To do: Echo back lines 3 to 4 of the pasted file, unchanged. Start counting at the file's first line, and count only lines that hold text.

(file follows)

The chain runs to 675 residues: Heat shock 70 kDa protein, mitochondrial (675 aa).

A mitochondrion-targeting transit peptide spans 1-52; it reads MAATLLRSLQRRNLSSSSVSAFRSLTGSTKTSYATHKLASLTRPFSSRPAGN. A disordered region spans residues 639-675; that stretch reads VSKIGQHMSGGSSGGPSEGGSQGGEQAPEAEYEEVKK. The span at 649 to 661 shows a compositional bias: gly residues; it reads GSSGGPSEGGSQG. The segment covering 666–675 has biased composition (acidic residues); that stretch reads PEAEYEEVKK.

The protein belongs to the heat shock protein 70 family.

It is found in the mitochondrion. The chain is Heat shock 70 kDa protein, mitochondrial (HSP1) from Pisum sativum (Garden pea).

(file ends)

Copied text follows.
The protein belongs to the heat shock protein 70 family.

It is found in the mitochondrion. The chain is Heat shock 70 kDa protein, mitochondrial (HSP1) from Pisum sativum (Garden pea).